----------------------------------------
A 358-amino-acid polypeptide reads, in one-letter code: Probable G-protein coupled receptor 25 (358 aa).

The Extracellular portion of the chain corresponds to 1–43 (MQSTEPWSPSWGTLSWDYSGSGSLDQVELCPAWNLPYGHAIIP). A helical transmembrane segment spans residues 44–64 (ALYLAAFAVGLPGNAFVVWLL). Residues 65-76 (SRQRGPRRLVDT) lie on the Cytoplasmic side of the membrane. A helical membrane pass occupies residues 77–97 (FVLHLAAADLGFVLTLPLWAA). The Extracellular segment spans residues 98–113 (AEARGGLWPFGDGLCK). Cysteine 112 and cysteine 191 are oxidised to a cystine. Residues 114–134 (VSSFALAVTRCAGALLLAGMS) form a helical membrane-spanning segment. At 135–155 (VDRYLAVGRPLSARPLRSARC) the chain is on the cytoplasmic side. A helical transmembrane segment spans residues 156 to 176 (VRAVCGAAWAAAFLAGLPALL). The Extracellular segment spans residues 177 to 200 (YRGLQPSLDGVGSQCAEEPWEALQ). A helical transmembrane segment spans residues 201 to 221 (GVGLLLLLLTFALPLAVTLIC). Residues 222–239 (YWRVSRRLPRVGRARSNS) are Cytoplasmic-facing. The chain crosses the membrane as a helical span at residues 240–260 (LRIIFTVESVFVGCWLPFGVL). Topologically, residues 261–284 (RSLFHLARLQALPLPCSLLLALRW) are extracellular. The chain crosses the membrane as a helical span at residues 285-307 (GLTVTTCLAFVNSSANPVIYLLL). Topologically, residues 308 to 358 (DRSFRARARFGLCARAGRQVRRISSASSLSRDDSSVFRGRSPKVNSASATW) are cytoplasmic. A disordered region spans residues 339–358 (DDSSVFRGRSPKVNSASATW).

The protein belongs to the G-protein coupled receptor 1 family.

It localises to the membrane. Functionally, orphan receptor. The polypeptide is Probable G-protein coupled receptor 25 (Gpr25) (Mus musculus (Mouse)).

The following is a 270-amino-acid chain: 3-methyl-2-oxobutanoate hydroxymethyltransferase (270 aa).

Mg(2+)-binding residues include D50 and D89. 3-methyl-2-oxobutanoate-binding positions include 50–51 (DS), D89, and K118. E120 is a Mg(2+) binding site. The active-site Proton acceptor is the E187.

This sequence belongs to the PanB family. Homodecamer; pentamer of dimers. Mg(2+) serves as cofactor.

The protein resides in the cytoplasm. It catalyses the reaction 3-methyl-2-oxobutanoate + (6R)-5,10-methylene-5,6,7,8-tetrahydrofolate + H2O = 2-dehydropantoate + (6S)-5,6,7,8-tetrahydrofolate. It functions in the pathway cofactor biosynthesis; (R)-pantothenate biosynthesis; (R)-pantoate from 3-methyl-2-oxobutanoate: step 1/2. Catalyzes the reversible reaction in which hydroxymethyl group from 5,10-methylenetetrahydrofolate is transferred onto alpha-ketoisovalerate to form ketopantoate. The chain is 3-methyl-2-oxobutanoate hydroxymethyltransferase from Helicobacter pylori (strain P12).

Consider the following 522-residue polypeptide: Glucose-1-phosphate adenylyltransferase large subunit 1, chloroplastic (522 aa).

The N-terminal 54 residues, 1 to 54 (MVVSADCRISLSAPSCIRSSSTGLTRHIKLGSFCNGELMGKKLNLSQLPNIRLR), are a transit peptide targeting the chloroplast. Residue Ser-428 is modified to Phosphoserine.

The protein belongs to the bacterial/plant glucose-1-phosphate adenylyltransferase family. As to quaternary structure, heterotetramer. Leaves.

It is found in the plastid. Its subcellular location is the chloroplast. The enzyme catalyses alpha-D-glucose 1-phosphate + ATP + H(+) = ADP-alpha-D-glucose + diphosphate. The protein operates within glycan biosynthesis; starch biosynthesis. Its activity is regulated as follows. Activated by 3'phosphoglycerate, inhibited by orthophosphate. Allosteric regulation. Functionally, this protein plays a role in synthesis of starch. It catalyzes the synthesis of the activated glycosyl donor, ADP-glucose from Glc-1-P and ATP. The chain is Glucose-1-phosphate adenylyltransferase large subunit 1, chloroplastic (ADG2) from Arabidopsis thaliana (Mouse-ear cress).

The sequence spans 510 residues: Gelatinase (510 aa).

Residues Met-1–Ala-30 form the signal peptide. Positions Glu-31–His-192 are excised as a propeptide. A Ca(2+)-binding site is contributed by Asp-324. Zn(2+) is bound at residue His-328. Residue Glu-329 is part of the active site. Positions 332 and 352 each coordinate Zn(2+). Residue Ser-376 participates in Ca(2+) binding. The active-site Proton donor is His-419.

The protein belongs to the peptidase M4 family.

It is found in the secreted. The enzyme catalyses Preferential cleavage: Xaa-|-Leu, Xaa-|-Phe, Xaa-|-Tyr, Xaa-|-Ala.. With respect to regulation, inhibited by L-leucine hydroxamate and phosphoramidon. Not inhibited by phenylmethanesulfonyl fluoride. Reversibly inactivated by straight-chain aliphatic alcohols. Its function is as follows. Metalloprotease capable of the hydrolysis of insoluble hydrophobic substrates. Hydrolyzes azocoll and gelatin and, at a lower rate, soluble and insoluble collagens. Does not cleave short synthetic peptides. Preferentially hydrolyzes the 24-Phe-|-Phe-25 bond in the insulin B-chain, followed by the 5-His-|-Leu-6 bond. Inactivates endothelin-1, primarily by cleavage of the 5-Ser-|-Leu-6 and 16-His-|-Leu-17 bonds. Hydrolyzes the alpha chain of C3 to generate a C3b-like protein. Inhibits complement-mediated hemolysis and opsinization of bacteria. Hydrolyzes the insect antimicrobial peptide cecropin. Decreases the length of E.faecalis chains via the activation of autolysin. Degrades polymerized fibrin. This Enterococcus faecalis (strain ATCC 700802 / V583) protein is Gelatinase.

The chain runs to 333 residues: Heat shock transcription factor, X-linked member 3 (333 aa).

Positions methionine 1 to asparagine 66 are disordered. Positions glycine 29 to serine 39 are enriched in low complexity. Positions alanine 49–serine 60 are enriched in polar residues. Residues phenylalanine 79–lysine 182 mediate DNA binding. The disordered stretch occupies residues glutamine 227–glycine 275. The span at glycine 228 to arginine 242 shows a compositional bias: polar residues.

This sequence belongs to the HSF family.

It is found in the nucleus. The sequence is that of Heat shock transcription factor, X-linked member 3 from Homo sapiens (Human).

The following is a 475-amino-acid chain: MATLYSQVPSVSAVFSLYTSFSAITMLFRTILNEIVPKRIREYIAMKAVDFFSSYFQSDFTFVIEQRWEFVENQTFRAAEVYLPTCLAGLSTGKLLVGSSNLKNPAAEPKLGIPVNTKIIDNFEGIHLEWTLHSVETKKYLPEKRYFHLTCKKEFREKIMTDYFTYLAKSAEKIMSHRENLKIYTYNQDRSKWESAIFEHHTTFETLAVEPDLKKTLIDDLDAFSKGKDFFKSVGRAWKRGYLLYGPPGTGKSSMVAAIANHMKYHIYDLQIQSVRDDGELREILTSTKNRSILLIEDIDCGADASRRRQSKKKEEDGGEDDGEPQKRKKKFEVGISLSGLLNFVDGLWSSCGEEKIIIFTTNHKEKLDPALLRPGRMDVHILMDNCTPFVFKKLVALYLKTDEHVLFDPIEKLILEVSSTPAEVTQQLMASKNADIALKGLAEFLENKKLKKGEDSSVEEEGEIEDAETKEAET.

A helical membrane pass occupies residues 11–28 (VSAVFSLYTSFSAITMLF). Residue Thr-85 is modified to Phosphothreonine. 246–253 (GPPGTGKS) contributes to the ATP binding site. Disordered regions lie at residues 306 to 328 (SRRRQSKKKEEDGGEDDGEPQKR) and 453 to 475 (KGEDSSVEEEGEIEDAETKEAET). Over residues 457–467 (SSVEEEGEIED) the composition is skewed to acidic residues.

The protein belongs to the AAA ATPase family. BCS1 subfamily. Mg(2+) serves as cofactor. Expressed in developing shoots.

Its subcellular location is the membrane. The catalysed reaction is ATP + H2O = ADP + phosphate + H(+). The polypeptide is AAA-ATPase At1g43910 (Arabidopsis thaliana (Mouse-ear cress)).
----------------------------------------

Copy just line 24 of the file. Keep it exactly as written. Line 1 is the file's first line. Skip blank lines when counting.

Its subcellular location is the membrane. The catalysed reaction is ATP + H2O = ADP + phosphate + H(+). The polypeptide is AAA-ATPase At1g43910 (Arabidopsis thaliana (Mouse-ear cress)).